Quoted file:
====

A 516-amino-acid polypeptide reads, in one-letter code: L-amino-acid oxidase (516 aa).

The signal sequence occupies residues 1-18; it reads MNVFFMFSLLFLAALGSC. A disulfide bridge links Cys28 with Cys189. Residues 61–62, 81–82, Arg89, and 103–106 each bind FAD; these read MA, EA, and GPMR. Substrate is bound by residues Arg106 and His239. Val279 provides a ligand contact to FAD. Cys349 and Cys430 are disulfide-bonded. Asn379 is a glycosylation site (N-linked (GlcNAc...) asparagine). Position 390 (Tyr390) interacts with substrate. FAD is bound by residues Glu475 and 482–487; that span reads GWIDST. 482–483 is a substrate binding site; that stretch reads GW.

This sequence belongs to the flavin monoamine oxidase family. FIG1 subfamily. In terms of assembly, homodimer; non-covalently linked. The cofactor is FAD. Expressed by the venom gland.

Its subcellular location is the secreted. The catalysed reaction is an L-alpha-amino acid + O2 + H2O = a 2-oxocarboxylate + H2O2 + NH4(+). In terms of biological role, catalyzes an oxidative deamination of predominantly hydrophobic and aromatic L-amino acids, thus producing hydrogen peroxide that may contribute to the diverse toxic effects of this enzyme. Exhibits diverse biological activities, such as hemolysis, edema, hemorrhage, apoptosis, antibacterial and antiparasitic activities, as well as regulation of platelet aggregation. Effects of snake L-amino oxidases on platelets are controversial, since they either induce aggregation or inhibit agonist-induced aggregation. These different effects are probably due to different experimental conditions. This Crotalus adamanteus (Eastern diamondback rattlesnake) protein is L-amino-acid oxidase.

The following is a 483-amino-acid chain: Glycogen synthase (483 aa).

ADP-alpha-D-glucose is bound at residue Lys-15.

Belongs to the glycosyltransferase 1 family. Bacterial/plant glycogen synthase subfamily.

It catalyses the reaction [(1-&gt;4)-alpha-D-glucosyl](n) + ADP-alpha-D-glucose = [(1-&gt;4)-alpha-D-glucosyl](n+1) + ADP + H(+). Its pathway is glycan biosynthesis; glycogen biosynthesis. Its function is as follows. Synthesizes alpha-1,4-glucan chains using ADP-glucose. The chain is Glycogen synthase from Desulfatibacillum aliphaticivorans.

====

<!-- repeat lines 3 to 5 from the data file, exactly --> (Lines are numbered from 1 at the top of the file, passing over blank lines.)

This sequence belongs to the flavin monoamine oxidase family. FIG1 subfamily. In terms of assembly, homodimer; non-covalently linked. The cofactor is FAD. Expressed by the venom gland.

Its subcellular location is the secreted. The catalysed reaction is an L-alpha-amino acid + O2 + H2O = a 2-oxocarboxylate + H2O2 + NH4(+). In terms of biological role, catalyzes an oxidative deamination of predominantly hydrophobic and aromatic L-amino acids, thus producing hydrogen peroxide that may contribute to the diverse toxic effects of this enzyme. Exhibits diverse biological activities, such as hemolysis, edema, hemorrhage, apoptosis, antibacterial and antiparasitic activities, as well as regulation of platelet aggregation. Effects of snake L-amino oxidases on platelets are controversial, since they either induce aggregation or inhibit agonist-induced aggregation. These different effects are probably due to different experimental conditions. This Crotalus adamanteus (Eastern diamondback rattlesnake) protein is L-amino-acid oxidase.

The following is a 483-amino-acid chain: Glycogen synthase (483 aa).